Measurement of two-dimensional binding constants between cell-bound major histocompatibility complex and immobilized antibodies with an acoustic biosensor.Biophys J. 2008 Nov 15; 95(10):4963-71.BJ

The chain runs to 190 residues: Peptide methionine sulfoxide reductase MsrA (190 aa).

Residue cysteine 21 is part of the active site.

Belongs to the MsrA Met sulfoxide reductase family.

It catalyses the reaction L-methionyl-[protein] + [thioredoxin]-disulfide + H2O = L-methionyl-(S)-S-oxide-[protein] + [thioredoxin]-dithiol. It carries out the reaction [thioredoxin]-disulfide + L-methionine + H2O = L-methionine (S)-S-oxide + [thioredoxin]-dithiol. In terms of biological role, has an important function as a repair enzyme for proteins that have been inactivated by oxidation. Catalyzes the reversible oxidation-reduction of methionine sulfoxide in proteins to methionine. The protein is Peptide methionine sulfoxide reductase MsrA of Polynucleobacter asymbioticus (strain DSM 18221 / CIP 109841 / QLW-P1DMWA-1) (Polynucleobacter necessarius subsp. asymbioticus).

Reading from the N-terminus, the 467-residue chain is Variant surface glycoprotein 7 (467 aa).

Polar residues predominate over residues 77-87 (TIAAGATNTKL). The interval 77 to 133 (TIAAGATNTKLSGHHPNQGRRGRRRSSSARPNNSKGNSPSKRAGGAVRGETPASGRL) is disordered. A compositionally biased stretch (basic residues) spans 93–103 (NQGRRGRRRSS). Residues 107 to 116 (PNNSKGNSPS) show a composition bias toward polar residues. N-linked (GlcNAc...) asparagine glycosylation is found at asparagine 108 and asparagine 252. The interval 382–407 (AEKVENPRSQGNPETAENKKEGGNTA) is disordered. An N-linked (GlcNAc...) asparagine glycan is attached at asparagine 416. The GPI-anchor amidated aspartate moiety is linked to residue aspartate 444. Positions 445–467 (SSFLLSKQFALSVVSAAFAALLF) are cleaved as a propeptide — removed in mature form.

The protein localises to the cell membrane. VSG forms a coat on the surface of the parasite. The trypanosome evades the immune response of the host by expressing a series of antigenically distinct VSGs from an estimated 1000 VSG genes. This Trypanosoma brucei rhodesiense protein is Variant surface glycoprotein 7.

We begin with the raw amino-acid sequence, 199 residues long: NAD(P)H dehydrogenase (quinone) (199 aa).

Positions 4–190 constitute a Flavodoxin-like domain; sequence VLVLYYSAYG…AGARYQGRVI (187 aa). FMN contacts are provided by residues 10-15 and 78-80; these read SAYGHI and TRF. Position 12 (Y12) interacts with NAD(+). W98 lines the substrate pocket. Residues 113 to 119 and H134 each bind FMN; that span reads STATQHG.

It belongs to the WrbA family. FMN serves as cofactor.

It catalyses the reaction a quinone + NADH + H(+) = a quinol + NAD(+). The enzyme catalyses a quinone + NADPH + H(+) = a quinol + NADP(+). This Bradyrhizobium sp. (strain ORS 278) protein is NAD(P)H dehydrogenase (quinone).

Gaining insights into the dynamic processes of molecular interactions that mediate cell-substrate and cell-cell adhesion is of great significance in the understanding of numerous physiological processes driven by intercellular communication. Here, an acoustic-wave biosensor is used to study and characterize specific interactions between cell-bound membrane proteins and surface-immobilized ligands, using as a model system the binding of major histocompatibility complex class I HLA-A2 proteins to anti-HLA-A2 monoclonal antibodies. The energy of the acoustic signal, measured as amplitude change, was found to depend directly on the number of HLA-A2/antibody complexes formed on the device surface. Real-time acoustic data were used to monitor the surface binding of cell suspensions at a range of 6.0 x 10(4) to 6.0 x 10(5) cells mL(-1). Membrane interactions are governed by two-dimensional chemistry because of the molecules' confinement to the lipid bilayer. The two-dimensional kinetics and affinity constant of the HLA-A2/antibody interaction were calculated (k(a) = 1.15 x 10(-5) mum(2) s(-1) per molecule, k(d) = 2.07 x 10(-5) s(-1), and K(A) = 0.556 mum(2) per molecule, at 25 degrees C), based on a detailed acoustic data analysis. Results indicate that acoustic biosensors can emerge as a significant tool for probing and characterizing cell-membrane interactions in the immune system, and for fast and label-free screening of membrane molecules using whole cells.